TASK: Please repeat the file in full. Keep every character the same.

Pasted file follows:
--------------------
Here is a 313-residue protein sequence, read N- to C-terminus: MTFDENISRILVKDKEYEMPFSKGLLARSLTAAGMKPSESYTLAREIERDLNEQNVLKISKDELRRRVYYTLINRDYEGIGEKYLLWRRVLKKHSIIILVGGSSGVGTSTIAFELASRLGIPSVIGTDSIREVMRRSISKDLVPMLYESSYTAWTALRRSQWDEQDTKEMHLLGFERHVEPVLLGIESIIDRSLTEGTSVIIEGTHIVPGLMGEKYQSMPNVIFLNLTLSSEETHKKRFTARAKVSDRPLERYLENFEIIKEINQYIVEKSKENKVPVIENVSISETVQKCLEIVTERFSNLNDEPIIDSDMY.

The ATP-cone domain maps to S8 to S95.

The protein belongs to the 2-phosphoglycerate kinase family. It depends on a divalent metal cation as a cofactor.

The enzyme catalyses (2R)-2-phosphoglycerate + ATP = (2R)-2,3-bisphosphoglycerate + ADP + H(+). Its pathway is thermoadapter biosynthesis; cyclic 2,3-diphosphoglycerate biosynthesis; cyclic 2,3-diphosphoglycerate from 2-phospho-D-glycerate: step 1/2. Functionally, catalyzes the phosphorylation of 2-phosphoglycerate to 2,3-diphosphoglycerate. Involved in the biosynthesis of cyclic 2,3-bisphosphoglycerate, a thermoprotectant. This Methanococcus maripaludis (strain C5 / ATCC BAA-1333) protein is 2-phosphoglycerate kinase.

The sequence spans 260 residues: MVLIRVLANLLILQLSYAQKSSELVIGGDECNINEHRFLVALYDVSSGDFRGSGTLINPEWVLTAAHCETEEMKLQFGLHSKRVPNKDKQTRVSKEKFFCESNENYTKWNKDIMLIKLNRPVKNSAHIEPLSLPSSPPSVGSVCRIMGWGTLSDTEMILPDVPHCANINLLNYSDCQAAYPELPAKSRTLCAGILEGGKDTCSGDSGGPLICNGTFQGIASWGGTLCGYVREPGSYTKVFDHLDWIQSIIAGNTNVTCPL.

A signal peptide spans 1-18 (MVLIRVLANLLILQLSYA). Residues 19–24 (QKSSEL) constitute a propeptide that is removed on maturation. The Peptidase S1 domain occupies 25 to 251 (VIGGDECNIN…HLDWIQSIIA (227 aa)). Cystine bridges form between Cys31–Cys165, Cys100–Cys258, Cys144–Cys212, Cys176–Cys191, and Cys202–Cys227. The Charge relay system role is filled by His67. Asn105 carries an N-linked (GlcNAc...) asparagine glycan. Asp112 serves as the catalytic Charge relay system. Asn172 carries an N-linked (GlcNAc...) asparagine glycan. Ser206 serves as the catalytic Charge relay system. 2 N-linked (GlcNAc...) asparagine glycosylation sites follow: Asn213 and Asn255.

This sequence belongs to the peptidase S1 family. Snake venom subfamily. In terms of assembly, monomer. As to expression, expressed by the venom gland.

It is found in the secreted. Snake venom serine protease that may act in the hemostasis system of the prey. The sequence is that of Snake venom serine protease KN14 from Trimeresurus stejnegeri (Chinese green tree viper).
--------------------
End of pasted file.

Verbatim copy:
Here is a 313-residue protein sequence, read N- to C-terminus: MTFDENISRILVKDKEYEMPFSKGLLARSLTAAGMKPSESYTLAREIERDLNEQNVLKISKDELRRRVYYTLINRDYEGIGEKYLLWRRVLKKHSIIILVGGSSGVGTSTIAFELASRLGIPSVIGTDSIREVMRRSISKDLVPMLYESSYTAWTALRRSQWDEQDTKEMHLLGFERHVEPVLLGIESIIDRSLTEGTSVIIEGTHIVPGLMGEKYQSMPNVIFLNLTLSSEETHKKRFTARAKVSDRPLERYLENFEIIKEINQYIVEKSKENKVPVIENVSISETVQKCLEIVTERFSNLNDEPIIDSDMY.

The ATP-cone domain maps to S8 to S95.

The protein belongs to the 2-phosphoglycerate kinase family. It depends on a divalent metal cation as a cofactor.

The enzyme catalyses (2R)-2-phosphoglycerate + ATP = (2R)-2,3-bisphosphoglycerate + ADP + H(+). Its pathway is thermoadapter biosynthesis; cyclic 2,3-diphosphoglycerate biosynthesis; cyclic 2,3-diphosphoglycerate from 2-phospho-D-glycerate: step 1/2. Functionally, catalyzes the phosphorylation of 2-phosphoglycerate to 2,3-diphosphoglycerate. Involved in the biosynthesis of cyclic 2,3-bisphosphoglycerate, a thermoprotectant. This Methanococcus maripaludis (strain C5 / ATCC BAA-1333) protein is 2-phosphoglycerate kinase.

The sequence spans 260 residues: MVLIRVLANLLILQLSYAQKSSELVIGGDECNINEHRFLVALYDVSSGDFRGSGTLINPEWVLTAAHCETEEMKLQFGLHSKRVPNKDKQTRVSKEKFFCESNENYTKWNKDIMLIKLNRPVKNSAHIEPLSLPSSPPSVGSVCRIMGWGTLSDTEMILPDVPHCANINLLNYSDCQAAYPELPAKSRTLCAGILEGGKDTCSGDSGGPLICNGTFQGIASWGGTLCGYVREPGSYTKVFDHLDWIQSIIAGNTNVTCPL.

A signal peptide spans 1-18 (MVLIRVLANLLILQLSYA). Residues 19–24 (QKSSEL) constitute a propeptide that is removed on maturation. The Peptidase S1 domain occupies 25 to 251 (VIGGDECNIN…HLDWIQSIIA (227 aa)). Cystine bridges form between Cys31–Cys165, Cys100–Cys258, Cys144–Cys212, Cys176–Cys191, and Cys202–Cys227. The Charge relay system role is filled by His67. Asn105 carries an N-linked (GlcNAc...) asparagine glycan. Asp112 serves as the catalytic Charge relay system. Asn172 carries an N-linked (GlcNAc...) asparagine glycan. Ser206 serves as the catalytic Charge relay system. 2 N-linked (GlcNAc...) asparagine glycosylation sites follow: Asn213 and Asn255.

This sequence belongs to the peptidase S1 family. Snake venom subfamily. In terms of assembly, monomer. As to expression, expressed by the venom gland.

It is found in the secreted. Snake venom serine protease that may act in the hemostasis system of the prey. The sequence is that of Snake venom serine protease KN14 from Trimeresurus stejnegeri (Chinese green tree viper).